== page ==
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Using Effluent Charges in Promoting Investment in Water Pollution Control Technology: A Model of Coordination Failure among Firms

  • Geethanjali Selvaretnam
  • Kannika Thampanishvong

Untreated wastewater being directly discharged into rivers is a very harmful environmental hazard that needs to be tackled urgently in many countries. In order to safeguard the river ecosystem and reduce water pollution, it is important to have an effluent charge policy that promotes the investment of wastewater treatment technology by domestic ?firms. This paper considers the strategic interaction between the government and the domestic firms regarding the investment in the wastewater treatment technology and the design of optimal effluent charge policy that should be implemented. In this model, the higher is the proportion of non-investing ?firms, the higher would be the probability of having to incur an effluent charge and the higher would be that charge. On one hand the government needs to impose a sufficiently strict policy to ensure that firms have strong incentive to invest. On the other hand, it cannot be too strict that it drives out ?firms which cannot afford to invest in such expensive technology. The paper analyses the factors that affect the probability of investment in this technology. It also explains the difficulty of imposing a strict environment policy in countries that have too many small firms which cannot afford to invest, unless subsidised.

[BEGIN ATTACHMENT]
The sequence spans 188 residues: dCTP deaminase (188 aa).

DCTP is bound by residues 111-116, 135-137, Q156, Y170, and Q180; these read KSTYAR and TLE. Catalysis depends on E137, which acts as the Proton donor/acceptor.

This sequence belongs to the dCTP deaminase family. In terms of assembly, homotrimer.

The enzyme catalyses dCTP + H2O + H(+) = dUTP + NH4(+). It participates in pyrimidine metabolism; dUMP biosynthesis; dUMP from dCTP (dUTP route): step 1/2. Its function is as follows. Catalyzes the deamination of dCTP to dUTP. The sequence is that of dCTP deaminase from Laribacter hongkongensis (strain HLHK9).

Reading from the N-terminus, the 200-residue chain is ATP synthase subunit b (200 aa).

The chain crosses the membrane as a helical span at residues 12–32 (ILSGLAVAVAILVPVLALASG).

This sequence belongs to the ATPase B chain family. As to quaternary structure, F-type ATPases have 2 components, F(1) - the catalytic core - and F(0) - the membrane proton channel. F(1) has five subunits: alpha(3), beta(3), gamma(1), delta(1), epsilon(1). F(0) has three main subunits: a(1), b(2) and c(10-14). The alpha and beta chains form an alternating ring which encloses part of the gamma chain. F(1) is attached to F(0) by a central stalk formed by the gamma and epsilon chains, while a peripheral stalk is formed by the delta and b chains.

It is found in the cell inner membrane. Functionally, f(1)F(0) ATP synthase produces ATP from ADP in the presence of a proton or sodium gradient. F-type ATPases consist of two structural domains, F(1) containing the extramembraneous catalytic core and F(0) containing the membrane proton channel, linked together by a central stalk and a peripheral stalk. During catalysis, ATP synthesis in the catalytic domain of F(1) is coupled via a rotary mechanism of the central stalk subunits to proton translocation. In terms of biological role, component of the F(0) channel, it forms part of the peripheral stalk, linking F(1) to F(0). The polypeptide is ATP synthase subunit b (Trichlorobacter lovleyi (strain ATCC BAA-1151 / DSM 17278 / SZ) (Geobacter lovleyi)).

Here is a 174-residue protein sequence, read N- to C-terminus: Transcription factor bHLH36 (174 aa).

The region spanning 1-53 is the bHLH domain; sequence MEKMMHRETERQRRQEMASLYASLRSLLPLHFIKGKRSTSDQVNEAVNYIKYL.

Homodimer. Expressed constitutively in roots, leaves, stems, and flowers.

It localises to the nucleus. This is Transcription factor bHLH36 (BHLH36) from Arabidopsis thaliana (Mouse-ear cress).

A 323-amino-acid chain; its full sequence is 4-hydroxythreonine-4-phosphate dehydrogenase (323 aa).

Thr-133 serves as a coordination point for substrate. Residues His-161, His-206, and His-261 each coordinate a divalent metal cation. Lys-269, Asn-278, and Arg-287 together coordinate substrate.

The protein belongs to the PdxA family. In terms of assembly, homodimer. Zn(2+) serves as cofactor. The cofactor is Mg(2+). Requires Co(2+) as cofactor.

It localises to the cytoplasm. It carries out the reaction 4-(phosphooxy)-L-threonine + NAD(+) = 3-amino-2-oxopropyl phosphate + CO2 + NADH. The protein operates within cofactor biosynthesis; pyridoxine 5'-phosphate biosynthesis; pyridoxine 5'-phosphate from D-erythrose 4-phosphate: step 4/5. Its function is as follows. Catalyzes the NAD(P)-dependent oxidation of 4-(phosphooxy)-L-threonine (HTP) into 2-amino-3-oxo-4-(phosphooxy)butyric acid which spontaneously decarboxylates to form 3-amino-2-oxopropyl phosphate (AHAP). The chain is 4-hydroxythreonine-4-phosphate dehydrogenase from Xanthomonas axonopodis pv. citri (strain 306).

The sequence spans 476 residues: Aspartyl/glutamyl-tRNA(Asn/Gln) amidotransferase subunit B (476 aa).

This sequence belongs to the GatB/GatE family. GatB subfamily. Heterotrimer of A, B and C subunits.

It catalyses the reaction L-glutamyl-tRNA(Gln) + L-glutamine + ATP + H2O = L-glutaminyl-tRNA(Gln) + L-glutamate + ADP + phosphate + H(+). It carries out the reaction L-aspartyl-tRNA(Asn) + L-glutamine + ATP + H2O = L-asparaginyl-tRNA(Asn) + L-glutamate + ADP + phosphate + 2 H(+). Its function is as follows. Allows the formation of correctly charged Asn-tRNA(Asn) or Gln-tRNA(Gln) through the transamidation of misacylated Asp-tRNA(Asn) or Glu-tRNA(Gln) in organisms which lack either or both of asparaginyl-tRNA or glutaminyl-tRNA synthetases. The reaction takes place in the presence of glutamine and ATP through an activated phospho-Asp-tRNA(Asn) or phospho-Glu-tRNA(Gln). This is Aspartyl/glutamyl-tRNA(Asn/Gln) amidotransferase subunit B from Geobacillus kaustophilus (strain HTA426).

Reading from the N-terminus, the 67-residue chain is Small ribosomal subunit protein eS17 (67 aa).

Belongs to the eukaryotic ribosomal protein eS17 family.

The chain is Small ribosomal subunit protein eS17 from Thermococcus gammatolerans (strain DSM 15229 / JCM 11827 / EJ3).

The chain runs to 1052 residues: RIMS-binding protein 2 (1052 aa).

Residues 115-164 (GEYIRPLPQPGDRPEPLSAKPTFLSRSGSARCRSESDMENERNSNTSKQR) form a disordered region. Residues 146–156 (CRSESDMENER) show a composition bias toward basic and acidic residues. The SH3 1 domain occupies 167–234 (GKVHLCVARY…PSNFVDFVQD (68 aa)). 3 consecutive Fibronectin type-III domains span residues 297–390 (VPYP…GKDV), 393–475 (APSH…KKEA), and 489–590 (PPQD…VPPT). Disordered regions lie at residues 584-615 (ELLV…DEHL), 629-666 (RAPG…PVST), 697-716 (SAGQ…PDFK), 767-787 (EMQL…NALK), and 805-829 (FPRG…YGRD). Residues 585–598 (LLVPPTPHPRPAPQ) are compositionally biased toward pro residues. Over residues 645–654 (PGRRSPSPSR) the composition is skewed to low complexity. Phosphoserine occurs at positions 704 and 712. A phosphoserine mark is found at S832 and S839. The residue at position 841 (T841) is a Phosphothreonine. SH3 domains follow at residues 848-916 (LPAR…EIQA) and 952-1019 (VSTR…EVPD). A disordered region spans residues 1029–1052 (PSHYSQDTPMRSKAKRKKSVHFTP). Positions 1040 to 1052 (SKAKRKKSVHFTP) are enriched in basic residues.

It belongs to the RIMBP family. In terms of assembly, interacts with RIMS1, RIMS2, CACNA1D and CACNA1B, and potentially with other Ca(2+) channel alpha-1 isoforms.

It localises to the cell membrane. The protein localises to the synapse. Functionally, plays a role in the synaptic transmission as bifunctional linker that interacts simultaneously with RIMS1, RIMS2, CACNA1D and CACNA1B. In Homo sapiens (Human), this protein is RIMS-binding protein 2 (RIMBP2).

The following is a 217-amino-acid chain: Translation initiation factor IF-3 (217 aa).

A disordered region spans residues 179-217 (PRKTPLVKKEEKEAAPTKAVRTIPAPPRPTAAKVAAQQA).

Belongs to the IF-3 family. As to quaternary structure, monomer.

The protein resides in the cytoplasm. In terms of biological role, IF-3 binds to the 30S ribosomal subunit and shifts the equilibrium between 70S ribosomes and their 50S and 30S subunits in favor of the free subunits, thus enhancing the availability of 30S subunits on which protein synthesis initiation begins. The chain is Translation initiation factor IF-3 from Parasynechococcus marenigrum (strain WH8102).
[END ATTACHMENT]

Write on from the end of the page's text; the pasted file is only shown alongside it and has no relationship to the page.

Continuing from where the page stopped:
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Paper provided by Centre for Research into Industry, Enterprise, Finance and the Firm in its series CRIEFF Discussion Papers with number 1009.

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Date of creation: Nov 2010
Date of revision:
Handle: RePEc:san:crieff:1009
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  1. Emmanuel Petrakis & Joanna Poyago-Theotoky,, . "Environmental Impact of Technology Policy: R&D Subsidies Versus R&D Cooperation," Discussion Papers 97/16, University of Nottingham, School of Economics.
  2. Graciela Chichilnisky & Geoffrey Heal, 1995. "Markets for Tradeable CO2 Emission Quotas Principles and Practice," OECD Economics Department Working Papers 153, OECD Publishing.
  3. Itay Goldstein & Ady Pauzner, 2005. "Demand-Deposit Contracts and the Probability of Bank Runs," Journal of Finance, American Finance Association, vol. 60(3), pages 1293-1327, 06.
  4. Chichilnisky, Graciela & Heal, Geoffrey, 1995. "Markets with tradable CO2 emission quotas: principles and practice," MPRA Paper 8486, University Library of Munich, Germany.
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